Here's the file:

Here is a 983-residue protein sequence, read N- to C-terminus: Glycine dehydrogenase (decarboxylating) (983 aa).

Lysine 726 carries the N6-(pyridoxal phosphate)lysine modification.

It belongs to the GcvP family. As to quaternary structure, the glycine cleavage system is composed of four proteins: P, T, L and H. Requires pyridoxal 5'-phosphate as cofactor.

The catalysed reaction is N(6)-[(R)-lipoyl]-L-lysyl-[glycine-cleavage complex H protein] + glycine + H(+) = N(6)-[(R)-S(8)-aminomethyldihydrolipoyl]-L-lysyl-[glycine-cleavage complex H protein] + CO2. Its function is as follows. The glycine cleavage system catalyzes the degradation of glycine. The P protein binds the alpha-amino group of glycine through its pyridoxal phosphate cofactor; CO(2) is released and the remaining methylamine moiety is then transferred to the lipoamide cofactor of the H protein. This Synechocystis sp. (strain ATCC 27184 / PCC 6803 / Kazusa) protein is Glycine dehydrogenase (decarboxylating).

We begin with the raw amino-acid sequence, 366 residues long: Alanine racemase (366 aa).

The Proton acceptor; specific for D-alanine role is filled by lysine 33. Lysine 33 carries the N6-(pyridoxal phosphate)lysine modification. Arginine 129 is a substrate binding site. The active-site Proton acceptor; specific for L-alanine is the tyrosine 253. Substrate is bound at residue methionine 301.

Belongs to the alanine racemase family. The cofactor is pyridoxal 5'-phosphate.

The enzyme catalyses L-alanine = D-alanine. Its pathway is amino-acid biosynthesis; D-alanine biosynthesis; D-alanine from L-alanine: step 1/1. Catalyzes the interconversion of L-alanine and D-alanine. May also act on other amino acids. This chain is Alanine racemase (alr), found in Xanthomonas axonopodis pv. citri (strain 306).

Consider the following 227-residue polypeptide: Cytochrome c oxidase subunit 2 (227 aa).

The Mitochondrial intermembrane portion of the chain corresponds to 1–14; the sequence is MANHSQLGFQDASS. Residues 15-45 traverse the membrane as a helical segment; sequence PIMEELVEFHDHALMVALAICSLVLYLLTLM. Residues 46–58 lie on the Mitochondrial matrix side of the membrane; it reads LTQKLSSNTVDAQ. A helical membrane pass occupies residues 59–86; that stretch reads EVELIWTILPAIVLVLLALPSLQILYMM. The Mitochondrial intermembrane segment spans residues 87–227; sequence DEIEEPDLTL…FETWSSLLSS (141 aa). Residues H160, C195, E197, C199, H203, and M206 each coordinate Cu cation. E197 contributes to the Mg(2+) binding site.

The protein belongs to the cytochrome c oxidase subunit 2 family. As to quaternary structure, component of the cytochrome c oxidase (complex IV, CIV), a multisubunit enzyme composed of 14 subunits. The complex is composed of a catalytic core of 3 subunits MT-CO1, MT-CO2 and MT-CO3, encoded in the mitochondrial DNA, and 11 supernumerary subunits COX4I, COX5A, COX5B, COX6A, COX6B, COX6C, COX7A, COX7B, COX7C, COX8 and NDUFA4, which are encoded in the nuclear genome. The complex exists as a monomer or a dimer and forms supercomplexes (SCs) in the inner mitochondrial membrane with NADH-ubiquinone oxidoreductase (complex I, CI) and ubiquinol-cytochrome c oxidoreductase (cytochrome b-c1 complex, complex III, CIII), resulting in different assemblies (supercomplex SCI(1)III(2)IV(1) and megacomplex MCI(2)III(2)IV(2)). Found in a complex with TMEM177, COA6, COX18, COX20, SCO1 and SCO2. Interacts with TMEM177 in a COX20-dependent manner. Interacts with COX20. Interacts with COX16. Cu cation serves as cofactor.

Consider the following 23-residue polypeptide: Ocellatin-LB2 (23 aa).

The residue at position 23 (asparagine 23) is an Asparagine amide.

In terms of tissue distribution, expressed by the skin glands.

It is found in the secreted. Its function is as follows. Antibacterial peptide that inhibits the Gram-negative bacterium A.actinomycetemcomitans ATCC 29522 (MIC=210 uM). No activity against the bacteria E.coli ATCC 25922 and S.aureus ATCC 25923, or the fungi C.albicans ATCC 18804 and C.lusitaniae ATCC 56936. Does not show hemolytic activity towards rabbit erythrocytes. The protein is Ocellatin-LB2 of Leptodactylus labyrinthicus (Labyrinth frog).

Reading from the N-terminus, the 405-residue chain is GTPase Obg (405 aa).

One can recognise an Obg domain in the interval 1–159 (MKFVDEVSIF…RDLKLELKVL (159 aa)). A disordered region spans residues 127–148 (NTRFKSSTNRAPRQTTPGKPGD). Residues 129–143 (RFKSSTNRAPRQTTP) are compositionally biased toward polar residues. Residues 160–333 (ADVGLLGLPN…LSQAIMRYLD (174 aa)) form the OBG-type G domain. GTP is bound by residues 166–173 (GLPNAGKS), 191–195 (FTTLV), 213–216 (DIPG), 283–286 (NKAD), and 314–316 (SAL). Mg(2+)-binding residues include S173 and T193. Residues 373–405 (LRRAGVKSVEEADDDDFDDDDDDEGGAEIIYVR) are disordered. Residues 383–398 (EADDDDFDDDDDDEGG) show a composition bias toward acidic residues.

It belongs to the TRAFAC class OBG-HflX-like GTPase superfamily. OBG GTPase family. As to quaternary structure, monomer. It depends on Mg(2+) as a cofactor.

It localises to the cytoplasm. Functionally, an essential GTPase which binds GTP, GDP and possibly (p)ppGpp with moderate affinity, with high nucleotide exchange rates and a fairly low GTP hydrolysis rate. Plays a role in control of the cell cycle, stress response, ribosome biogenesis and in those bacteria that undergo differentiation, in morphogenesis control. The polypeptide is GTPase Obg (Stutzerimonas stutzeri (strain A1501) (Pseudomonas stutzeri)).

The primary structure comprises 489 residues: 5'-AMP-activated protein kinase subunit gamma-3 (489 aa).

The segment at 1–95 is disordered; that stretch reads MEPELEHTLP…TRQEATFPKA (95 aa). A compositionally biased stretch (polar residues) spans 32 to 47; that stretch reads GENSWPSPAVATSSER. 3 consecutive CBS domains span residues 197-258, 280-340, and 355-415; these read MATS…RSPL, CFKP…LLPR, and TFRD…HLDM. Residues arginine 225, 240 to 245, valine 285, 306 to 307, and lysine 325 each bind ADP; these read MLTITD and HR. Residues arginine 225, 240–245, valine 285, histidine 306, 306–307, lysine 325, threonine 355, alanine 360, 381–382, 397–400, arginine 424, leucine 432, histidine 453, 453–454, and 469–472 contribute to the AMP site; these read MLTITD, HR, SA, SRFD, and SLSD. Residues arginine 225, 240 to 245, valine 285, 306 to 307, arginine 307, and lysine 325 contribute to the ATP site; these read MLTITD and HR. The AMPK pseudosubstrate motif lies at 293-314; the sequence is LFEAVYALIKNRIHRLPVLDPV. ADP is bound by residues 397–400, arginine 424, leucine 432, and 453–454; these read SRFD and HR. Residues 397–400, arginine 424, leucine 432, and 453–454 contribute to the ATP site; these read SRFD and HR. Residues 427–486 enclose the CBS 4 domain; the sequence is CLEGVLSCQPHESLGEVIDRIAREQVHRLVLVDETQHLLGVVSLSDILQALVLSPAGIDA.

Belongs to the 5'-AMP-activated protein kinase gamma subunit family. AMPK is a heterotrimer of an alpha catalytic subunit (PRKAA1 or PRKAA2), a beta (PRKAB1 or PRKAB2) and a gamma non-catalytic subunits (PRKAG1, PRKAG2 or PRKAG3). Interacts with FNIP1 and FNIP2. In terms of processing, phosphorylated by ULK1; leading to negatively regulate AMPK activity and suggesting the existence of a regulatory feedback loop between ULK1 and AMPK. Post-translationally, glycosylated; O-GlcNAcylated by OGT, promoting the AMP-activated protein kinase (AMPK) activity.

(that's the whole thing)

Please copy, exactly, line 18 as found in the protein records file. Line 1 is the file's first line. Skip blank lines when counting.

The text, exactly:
It belongs to the TRAFAC class OBG-HflX-like GTPase superfamily. OBG GTPase family. As to quaternary structure, monomer. It depends on Mg(2+) as a cofactor.